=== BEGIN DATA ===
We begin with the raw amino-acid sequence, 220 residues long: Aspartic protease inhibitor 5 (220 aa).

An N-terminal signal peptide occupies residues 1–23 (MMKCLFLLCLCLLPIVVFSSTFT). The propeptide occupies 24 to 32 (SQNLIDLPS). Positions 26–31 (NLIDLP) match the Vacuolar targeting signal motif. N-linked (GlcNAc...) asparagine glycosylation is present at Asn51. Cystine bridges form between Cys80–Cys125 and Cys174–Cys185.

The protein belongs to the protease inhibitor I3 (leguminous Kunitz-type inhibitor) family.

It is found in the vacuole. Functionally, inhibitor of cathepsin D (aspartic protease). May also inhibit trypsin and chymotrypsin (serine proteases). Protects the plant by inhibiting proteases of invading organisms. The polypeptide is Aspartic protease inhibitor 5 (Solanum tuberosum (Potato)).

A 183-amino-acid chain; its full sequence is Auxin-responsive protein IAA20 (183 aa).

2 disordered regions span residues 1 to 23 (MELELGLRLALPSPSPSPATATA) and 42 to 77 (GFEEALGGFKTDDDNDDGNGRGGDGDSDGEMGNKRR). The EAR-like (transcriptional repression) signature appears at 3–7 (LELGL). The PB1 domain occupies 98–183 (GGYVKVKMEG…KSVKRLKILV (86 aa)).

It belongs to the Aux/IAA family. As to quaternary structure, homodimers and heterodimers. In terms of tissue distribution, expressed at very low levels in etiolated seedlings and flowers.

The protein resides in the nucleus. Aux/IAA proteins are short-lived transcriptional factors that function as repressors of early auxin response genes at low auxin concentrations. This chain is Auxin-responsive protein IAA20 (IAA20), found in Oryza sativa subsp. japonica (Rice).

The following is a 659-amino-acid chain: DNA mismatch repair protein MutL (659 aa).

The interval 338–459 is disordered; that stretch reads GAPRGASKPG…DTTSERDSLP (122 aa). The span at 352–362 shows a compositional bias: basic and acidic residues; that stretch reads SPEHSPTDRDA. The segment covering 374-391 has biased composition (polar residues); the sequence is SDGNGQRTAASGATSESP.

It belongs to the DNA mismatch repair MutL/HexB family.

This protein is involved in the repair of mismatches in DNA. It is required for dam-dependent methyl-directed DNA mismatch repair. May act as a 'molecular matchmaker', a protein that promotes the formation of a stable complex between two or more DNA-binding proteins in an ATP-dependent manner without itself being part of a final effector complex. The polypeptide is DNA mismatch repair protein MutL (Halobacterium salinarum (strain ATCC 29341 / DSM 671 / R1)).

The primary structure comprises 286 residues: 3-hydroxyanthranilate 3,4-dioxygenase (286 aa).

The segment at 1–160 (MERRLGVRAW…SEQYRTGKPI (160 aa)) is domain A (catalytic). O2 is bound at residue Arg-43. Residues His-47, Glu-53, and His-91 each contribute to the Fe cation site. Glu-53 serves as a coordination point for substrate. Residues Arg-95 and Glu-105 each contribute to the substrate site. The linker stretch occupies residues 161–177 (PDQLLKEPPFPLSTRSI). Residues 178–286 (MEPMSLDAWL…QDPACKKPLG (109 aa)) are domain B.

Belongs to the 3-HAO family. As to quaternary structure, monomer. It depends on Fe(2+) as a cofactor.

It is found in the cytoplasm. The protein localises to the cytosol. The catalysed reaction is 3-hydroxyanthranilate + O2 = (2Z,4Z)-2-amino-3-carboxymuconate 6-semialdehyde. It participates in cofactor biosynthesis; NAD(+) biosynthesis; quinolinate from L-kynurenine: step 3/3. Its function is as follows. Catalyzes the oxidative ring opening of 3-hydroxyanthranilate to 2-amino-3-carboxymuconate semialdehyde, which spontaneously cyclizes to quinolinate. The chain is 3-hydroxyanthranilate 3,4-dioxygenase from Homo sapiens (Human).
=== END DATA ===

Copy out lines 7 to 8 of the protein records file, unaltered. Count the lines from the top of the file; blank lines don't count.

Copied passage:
It belongs to the Aux/IAA family. As to quaternary structure, homodimers and heterodimers. In terms of tissue distribution, expressed at very low levels in etiolated seedlings and flowers.

The protein resides in the nucleus. Aux/IAA proteins are short-lived transcriptional factors that function as repressors of early auxin response genes at low auxin concentrations. This chain is Auxin-responsive protein IAA20 (IAA20), found in Oryza sativa subsp. japonica (Rice).